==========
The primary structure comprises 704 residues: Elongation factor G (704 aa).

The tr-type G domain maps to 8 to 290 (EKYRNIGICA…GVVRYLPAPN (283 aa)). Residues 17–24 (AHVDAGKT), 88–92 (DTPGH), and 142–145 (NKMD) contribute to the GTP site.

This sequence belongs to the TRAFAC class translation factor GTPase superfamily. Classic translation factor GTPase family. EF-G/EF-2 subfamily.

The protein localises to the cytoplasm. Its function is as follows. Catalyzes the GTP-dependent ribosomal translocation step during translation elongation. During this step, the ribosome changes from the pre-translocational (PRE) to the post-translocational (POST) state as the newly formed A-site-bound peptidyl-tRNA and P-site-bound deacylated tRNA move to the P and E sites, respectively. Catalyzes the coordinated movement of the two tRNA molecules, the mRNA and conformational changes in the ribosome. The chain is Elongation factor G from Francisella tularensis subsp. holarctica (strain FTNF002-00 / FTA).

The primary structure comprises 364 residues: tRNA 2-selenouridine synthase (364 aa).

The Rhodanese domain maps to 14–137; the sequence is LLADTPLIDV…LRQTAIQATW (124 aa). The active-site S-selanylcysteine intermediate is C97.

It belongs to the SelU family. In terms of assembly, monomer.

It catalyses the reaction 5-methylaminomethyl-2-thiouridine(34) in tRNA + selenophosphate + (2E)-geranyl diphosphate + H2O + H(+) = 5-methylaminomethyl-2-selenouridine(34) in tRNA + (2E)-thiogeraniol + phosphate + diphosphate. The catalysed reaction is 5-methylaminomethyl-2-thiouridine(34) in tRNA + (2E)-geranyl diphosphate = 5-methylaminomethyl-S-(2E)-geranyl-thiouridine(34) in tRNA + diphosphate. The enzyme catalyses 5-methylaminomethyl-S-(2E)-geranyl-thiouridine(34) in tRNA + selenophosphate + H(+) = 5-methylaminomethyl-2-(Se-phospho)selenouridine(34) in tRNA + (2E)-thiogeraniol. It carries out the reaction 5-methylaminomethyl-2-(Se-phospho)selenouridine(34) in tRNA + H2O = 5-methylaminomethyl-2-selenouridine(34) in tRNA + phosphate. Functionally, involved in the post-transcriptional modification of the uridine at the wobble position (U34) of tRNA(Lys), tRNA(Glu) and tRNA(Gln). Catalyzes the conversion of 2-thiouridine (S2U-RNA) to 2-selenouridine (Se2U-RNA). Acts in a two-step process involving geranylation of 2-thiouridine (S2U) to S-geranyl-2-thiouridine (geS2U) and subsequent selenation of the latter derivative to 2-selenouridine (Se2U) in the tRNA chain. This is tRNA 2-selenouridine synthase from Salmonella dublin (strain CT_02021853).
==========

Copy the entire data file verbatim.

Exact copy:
The primary structure comprises 704 residues: Elongation factor G (704 aa).

The tr-type G domain maps to 8 to 290 (EKYRNIGICA…GVVRYLPAPN (283 aa)). Residues 17–24 (AHVDAGKT), 88–92 (DTPGH), and 142–145 (NKMD) contribute to the GTP site.

This sequence belongs to the TRAFAC class translation factor GTPase superfamily. Classic translation factor GTPase family. EF-G/EF-2 subfamily.

The protein localises to the cytoplasm. Its function is as follows. Catalyzes the GTP-dependent ribosomal translocation step during translation elongation. During this step, the ribosome changes from the pre-translocational (PRE) to the post-translocational (POST) state as the newly formed A-site-bound peptidyl-tRNA and P-site-bound deacylated tRNA move to the P and E sites, respectively. Catalyzes the coordinated movement of the two tRNA molecules, the mRNA and conformational changes in the ribosome. The chain is Elongation factor G from Francisella tularensis subsp. holarctica (strain FTNF002-00 / FTA).

The primary structure comprises 364 residues: tRNA 2-selenouridine synthase (364 aa).

The Rhodanese domain maps to 14–137; the sequence is LLADTPLIDV…LRQTAIQATW (124 aa). The active-site S-selanylcysteine intermediate is C97.

It belongs to the SelU family. In terms of assembly, monomer.

It catalyses the reaction 5-methylaminomethyl-2-thiouridine(34) in tRNA + selenophosphate + (2E)-geranyl diphosphate + H2O + H(+) = 5-methylaminomethyl-2-selenouridine(34) in tRNA + (2E)-thiogeraniol + phosphate + diphosphate. The catalysed reaction is 5-methylaminomethyl-2-thiouridine(34) in tRNA + (2E)-geranyl diphosphate = 5-methylaminomethyl-S-(2E)-geranyl-thiouridine(34) in tRNA + diphosphate. The enzyme catalyses 5-methylaminomethyl-S-(2E)-geranyl-thiouridine(34) in tRNA + selenophosphate + H(+) = 5-methylaminomethyl-2-(Se-phospho)selenouridine(34) in tRNA + (2E)-thiogeraniol. It carries out the reaction 5-methylaminomethyl-2-(Se-phospho)selenouridine(34) in tRNA + H2O = 5-methylaminomethyl-2-selenouridine(34) in tRNA + phosphate. Functionally, involved in the post-transcriptional modification of the uridine at the wobble position (U34) of tRNA(Lys), tRNA(Glu) and tRNA(Gln). Catalyzes the conversion of 2-thiouridine (S2U-RNA) to 2-selenouridine (Se2U-RNA). Acts in a two-step process involving geranylation of 2-thiouridine (S2U) to S-geranyl-2-thiouridine (geS2U) and subsequent selenation of the latter derivative to 2-selenouridine (Se2U) in the tRNA chain. This is tRNA 2-selenouridine synthase from Salmonella dublin (strain CT_02021853).